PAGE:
• To transfer a program from KUKA.WorkVisual to the real robot controller, you can right-click on the program file that you want to transfer in the project explorer or the work area and select Write. This will write the program file to the memory of the robot controller. You can also use the toolbar buttons or the keyboard shortcuts to perform this action.



  • To transfer a program from the real robot controller to KUKA.WorkVisual, you can right-click on the SRC folder of the robot controller in the project explorer or the work area and select Read. This will read all the program files from the memory of the robot controller and import them to the SRC folder of the robot controller in the project. You can also use the toolbar buttons or the keyboard shortcuts to perform this action.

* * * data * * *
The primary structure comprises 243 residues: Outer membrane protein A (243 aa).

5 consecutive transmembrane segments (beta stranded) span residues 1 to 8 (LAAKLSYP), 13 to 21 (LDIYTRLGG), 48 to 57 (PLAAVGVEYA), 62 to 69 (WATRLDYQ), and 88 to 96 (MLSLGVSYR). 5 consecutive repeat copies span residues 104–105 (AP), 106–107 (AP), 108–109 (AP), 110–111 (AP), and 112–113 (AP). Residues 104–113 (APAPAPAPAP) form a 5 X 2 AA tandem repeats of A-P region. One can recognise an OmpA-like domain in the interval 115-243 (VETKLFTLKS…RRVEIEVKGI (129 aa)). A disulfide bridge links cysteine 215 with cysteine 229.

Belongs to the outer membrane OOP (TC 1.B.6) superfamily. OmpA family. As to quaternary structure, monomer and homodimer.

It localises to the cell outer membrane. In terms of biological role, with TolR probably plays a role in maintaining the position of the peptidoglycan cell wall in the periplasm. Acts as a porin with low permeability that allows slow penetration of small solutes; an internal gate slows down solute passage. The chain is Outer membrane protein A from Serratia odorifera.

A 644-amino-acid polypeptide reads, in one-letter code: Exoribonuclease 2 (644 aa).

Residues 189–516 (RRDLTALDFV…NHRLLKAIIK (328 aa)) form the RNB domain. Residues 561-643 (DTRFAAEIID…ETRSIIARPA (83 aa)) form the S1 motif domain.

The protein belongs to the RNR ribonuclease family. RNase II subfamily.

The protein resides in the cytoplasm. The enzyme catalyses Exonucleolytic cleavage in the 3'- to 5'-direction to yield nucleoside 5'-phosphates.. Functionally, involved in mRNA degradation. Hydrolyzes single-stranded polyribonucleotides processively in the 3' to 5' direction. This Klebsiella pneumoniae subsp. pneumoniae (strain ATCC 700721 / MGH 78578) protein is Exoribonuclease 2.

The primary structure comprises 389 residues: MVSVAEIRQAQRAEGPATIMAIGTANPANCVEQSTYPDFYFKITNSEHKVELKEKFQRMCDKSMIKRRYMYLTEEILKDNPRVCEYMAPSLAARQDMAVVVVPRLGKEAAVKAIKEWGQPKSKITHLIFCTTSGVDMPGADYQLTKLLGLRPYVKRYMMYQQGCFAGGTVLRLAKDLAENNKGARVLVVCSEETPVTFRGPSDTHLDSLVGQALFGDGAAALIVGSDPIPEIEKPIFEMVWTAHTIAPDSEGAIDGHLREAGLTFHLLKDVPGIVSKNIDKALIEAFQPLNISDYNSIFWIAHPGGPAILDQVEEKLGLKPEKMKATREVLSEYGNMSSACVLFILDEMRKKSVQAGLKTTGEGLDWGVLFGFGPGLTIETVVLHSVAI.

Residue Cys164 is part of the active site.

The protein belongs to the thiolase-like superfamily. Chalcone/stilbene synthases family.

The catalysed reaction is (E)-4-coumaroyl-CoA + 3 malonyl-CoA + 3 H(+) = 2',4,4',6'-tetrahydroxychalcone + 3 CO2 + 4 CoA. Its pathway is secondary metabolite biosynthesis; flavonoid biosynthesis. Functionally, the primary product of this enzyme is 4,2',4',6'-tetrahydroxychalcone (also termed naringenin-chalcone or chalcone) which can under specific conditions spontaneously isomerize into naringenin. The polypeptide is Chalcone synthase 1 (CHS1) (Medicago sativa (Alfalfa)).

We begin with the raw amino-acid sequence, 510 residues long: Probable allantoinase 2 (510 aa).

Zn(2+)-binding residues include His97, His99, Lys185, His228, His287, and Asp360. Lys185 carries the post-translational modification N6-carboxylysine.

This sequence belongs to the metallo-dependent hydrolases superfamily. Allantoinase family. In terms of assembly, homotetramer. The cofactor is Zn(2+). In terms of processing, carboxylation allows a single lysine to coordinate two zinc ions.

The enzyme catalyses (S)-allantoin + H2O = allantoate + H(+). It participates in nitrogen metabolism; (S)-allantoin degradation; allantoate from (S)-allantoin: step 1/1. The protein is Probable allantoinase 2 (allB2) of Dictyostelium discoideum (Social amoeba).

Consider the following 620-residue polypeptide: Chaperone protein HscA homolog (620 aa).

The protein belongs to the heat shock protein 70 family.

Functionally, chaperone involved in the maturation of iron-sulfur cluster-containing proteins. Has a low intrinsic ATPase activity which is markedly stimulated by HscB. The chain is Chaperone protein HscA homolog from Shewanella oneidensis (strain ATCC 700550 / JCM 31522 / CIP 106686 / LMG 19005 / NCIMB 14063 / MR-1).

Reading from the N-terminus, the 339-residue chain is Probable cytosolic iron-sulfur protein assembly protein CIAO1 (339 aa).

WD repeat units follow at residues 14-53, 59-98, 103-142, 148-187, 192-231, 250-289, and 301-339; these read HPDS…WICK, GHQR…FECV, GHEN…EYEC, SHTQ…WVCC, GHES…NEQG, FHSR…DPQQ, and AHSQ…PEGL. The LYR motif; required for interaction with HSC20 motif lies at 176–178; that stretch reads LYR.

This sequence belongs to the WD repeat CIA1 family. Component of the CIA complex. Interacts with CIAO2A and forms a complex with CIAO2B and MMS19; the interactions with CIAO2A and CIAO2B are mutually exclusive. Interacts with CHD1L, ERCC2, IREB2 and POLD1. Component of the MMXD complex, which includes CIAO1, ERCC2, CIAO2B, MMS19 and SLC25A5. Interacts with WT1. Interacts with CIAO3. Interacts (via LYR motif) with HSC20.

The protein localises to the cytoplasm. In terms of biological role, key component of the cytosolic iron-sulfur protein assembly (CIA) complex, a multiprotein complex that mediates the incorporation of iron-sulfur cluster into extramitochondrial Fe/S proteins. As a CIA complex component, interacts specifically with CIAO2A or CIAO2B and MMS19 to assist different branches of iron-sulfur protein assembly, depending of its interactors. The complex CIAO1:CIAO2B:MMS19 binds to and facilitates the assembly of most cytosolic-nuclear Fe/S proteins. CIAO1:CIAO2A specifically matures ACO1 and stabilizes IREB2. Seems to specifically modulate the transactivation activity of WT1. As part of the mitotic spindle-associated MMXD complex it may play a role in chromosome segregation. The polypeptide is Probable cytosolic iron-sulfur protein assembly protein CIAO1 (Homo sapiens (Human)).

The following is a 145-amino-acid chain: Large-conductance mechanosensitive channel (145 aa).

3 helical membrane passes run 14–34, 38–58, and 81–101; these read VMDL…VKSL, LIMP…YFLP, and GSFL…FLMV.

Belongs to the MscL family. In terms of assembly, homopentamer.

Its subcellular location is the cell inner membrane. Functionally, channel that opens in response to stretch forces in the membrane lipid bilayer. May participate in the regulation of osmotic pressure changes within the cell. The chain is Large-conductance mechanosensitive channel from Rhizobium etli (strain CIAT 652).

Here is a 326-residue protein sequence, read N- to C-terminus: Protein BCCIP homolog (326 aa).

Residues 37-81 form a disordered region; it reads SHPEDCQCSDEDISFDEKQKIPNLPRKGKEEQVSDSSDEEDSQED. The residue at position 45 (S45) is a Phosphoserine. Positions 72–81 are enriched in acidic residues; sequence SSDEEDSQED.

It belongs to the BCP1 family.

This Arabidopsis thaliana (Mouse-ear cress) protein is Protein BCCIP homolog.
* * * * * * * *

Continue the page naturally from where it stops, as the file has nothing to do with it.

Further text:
These are some of the basic steps to transfer programs from KUKA.OfficeLite to the robot controller using KUKA.WorkVisual. You can also explore other features and options of KUKA.WorkVisual by using the menu bar, the toolbar, or the context menus. You can also refer to the online help or the user manual for more information and guidance.


How to connect KUKA.OfficeLite with other software solutions




KUKA.OfficeLite is not only a standalone software solution, but also a compatible and integrable software solution. You can use KUKA.OfficeLite in conjunction with other software solutions that can enhance your offline programming and simulation experience. In this section, I will show you how to use KUKA.OfficeLite with some of the most popular software solutions, such as KUKA.Sim, RoboDK, OrangeEdit, etc.